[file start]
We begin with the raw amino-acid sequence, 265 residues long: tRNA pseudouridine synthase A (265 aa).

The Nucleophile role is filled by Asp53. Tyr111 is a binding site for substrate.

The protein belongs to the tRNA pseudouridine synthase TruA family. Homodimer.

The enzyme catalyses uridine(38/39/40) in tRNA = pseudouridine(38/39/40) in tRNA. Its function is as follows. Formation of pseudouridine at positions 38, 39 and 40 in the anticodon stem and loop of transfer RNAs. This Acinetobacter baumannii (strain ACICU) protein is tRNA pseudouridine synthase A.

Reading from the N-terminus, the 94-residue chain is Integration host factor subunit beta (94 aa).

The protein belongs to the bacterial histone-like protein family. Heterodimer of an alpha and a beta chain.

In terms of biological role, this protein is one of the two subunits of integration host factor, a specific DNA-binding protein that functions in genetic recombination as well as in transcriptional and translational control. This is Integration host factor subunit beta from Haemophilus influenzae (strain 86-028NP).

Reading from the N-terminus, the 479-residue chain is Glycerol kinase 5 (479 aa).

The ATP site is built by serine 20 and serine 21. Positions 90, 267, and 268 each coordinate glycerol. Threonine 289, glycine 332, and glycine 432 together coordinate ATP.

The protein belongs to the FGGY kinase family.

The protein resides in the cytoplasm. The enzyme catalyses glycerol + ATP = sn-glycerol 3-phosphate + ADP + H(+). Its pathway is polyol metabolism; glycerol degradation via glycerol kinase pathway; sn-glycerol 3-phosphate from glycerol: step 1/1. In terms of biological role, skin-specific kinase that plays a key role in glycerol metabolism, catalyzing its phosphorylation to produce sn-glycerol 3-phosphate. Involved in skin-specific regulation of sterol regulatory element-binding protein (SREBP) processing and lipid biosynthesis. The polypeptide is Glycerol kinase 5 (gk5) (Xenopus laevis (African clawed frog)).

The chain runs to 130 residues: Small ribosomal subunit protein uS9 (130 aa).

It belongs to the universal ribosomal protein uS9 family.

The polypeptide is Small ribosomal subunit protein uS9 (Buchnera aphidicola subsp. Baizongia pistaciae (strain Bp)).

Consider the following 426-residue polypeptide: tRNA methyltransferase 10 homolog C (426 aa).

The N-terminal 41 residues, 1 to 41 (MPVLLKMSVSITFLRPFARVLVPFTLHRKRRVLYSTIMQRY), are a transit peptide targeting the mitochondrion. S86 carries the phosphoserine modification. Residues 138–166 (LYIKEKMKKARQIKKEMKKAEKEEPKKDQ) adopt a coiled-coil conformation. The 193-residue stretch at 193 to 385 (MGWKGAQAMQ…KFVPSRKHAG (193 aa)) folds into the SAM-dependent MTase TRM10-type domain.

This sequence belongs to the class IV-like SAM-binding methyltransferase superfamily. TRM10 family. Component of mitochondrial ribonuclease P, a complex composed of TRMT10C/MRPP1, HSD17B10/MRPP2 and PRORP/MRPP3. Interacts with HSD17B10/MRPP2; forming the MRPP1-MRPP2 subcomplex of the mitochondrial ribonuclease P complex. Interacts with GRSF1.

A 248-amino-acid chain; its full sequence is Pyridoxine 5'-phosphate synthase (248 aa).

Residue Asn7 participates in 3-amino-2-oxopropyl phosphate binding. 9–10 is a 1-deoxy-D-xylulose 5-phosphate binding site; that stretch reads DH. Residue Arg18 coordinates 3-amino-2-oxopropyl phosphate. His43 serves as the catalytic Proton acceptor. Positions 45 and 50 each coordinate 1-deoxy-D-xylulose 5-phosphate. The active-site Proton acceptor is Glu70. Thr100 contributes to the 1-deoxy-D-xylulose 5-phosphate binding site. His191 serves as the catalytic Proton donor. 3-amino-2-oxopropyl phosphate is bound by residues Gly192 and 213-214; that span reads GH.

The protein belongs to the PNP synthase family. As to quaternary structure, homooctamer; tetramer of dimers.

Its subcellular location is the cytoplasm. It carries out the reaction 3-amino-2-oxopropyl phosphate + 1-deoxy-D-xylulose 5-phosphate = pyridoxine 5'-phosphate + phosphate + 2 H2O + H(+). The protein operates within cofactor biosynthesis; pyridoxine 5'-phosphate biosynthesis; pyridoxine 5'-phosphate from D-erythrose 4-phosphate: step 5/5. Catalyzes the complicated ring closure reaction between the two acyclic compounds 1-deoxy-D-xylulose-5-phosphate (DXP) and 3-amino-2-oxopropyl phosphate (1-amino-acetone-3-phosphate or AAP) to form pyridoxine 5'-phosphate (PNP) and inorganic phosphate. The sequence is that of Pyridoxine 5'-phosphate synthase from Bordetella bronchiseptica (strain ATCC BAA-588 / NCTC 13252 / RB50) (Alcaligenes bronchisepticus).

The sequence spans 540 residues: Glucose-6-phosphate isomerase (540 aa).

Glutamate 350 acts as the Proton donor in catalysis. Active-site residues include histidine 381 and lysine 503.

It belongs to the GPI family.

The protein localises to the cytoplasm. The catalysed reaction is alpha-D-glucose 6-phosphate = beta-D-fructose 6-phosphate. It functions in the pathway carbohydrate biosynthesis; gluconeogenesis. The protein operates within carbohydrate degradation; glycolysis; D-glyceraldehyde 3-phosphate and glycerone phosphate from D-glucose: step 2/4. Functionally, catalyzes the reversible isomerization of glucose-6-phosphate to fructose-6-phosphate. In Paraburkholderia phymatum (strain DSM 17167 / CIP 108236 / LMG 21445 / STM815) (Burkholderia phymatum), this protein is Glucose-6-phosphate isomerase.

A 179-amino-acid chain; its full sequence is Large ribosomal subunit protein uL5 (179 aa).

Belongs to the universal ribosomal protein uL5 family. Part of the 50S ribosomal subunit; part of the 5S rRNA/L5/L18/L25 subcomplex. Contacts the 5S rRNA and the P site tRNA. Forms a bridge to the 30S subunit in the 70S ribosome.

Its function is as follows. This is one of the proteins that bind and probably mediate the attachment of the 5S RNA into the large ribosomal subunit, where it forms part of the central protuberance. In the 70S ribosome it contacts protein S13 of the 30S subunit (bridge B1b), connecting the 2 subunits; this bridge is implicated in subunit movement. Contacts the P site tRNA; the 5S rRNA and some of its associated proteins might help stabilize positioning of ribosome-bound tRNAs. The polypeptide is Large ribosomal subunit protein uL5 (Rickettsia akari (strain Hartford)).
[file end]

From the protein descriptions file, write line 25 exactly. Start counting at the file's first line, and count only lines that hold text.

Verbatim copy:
The protein localises to the cytoplasm. The catalysed reaction is alpha-D-glucose 6-phosphate = beta-D-fructose 6-phosphate. It functions in the pathway carbohydrate biosynthesis; gluconeogenesis. The protein operates within carbohydrate degradation; glycolysis; D-glyceraldehyde 3-phosphate and glycerone phosphate from D-glucose: step 2/4. Functionally, catalyzes the reversible isomerization of glucose-6-phosphate to fructose-6-phosphate. In Paraburkholderia phymatum (strain DSM 17167 / CIP 108236 / LMG 21445 / STM815) (Burkholderia phymatum), this protein is Glucose-6-phosphate isomerase.